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  1. #11
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    He's 6. I don't see the big deal. I agree about buying him his own dress and not make a big fuss about it. Maybe it's a phase, maybe not but. I guess I would approach it like I did with my kids swearing when they were little. I ignored it and they lost interest in swearing. Maybe he wants to be involved with his sisters when they play...hopefully he starts opening up to you OP x

  2. #12
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    Quote Originally Posted by Marchbundle View Post
    He's 6. I don't see the big deal. I agree about buying him his own dress and not make a big fuss about it. Maybe it's a phase, maybe not but. I guess I would approach it like I did with my kids swearing when they were little. I ignored it and they lost interest in swearing. Maybe he wants to be involved with his sisters when they play...hopefully he starts opening up to you OP x
    I'm sorry but swearing is not the same... That is behaviour that you want to corrected... This behaviour is something very different & ignoring it might make him feel isolated & like he's doing something wrong... I think you are doing a great job OP, just keep the dialogue open for him, he'll come around to talking about it once he understands it himself, it might be a phase but who knows, if it's not you want to make sure he can come to you & your DH at anytime, because let's face it, if he is transgender he's probably going to have some tough times ahead as he works out who he is... If it was my child I'd continue to research the topic as much as I can just so I'm prepared if he comes to me for advise.

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  4. #13
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    Quote Originally Posted by AmyEL View Post
    I'm sorry but swearing is not the same... That is behaviour that you want to corrected... This behaviour is something very different & ignoring it might make him feel isolated & like he's doing something wrong... I think you are doing a great job OP, just keep the dialogue open for him, he'll come around to talking about it once he understands it himself, it might be a phase but who knows, if it's not you want to make sure he can come to you & your DH at anytime, because let's face it, if he is transgender he's probably going to have some tough times ahead as he works out who he is... If it was my child I'd continue to research the topic as much as I can just so I'm prepared if he comes to me for advise.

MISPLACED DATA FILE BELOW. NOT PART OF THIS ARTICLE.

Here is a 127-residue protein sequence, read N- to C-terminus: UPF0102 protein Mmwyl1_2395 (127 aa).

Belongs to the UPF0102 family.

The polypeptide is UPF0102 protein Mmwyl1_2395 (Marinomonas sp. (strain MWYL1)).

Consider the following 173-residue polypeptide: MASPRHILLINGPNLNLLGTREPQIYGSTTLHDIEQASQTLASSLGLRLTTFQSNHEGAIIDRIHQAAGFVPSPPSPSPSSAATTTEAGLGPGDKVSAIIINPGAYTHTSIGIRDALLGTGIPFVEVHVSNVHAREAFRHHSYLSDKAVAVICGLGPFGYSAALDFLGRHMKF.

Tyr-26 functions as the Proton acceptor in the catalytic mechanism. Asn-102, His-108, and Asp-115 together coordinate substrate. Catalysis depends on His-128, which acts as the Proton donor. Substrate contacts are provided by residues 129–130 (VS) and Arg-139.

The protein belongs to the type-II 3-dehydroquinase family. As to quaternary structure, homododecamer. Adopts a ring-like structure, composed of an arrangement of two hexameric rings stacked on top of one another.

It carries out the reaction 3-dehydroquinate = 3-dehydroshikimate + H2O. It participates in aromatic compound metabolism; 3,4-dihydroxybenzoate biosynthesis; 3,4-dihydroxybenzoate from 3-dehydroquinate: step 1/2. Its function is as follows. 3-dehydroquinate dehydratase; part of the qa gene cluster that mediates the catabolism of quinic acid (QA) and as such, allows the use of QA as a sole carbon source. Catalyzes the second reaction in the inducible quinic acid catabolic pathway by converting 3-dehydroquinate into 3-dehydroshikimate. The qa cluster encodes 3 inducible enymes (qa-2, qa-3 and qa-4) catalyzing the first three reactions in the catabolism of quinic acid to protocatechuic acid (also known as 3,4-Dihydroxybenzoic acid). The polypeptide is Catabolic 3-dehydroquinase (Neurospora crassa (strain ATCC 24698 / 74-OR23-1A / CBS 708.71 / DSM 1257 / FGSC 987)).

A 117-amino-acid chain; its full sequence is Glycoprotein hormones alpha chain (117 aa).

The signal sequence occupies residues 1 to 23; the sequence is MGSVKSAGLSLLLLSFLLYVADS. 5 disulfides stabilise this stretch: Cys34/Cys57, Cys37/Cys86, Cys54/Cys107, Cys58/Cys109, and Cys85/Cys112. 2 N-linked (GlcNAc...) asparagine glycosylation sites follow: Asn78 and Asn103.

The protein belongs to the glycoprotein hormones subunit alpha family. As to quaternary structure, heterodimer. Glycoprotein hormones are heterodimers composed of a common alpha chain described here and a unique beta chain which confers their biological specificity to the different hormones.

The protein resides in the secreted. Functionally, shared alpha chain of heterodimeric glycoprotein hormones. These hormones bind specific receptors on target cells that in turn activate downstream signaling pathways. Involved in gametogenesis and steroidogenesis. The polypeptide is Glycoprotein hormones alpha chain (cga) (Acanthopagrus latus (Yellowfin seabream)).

When i said ignore, i meant not make a huge fuss over the little bloke in his dress. I didn't mean ignore him. When I wrote it, I thought it may be taken it the wrong way. If he is stressing about it, just maybe saying love the dress, then saying ok off you go and play, is acknowledging him but not making a fuss. Maybe I should have been clearer. Sorry.
    Last edited by Marchbundle; 28-07-2016 at 00:53.

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    Could he be feeling guilty over taking the clothes that don't belong to him rather than actually wearing them? I second giving him his own dress. I ordered my girls these awesome spinny dresses that my nephew loved so I ordered him a lightning McQueen spinny dress so he could play with them too.

    I think you're doing a great job handling it so far.

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    Thanks everyone. I guess my biggest "end game" at the moment is making sure he knows he can come to us about absolutely anything. That we will never be ashamed of him and never think less of him etc. That we are his safe space. Hubby is on board with the same thing. He doesn't care if our son wears dresses etc, just wants to make sure there is nothing to be concerned about. That his mental health is okay. We are both just worried because he is becoming withdrawn at the same time. It may or may not be related but it's just coming from a place of concern about how he is feeling.

  7. #16
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    Default 6yo boy hiding wearing dresses etc

    Quote Originally Posted by Ahalfdozen View Post
    I hardly see how asking him a few non-accusing questions in order to see how he is feeling is a Spanish Inquisition. How else do you suggest I try to engage with him? It is stressing him. He is so edgy while he is doing it, he's struggling with hiding it, and even today he had friends over and hid in the spare room so he could wear a dress without them seeing. I think a lot more "damage" would be done by not trying to help him open up about it. I want him to know that I am interested and care about what he does. It's not like I sat him down and interrogated him. We asked him some questions, the same way we would if he wasn't eating his lunch or if he was uncharacteristically quiet. We asked questions because we are concerned, because he is clearly stressed. He was stressed before we asked anything, and as I mentioned, he is now happy to talk to me about the undies so my line of concerned questioning seems, to me, to have made him more comfortable.